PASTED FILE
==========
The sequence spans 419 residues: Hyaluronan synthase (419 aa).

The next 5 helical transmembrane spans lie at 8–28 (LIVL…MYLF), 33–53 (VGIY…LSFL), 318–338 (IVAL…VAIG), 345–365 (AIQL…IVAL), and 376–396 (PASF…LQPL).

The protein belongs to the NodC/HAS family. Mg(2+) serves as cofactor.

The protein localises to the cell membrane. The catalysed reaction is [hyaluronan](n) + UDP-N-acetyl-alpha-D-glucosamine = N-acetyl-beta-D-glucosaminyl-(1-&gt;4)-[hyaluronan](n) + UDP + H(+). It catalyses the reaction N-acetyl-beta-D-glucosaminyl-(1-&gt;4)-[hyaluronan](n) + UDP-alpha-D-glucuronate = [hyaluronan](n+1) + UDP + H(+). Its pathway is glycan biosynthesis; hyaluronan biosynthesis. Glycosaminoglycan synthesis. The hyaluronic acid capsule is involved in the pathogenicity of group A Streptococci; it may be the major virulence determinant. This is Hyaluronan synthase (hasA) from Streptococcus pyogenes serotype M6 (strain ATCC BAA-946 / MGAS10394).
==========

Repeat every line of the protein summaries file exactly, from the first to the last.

The sequence spans 419 residues: Hyaluronan synthase (419 aa).

The next 5 helical transmembrane spans lie at 8–28 (LIVL…MYLF), 33–53 (VGIY…LSFL), 318–338 (IVAL…VAIG), 345–365 (AIQL…IVAL), and 376–396 (PASF…LQPL).

The protein belongs to the NodC/HAS family. Mg(2+) serves as cofactor.

The protein localises to the cell membrane. The catalysed reaction is [hyaluronan](n) + UDP-N-acetyl-alpha-D-glucosamine = N-acetyl-beta-D-glucosaminyl-(1-&gt;4)-[hyaluronan](n) + UDP + H(+). It catalyses the reaction N-acetyl-beta-D-glucosaminyl-(1-&gt;4)-[hyaluronan](n) + UDP-alpha-D-glucuronate = [hyaluronan](n+1) + UDP + H(+). Its pathway is glycan biosynthesis; hyaluronan biosynthesis. Glycosaminoglycan synthesis. The hyaluronic acid capsule is involved in the pathogenicity of group A Streptococci; it may be the major virulence determinant. This is Hyaluronan synthase (hasA) from Streptococcus pyogenes serotype M6 (strain ATCC BAA-946 / MGAS10394).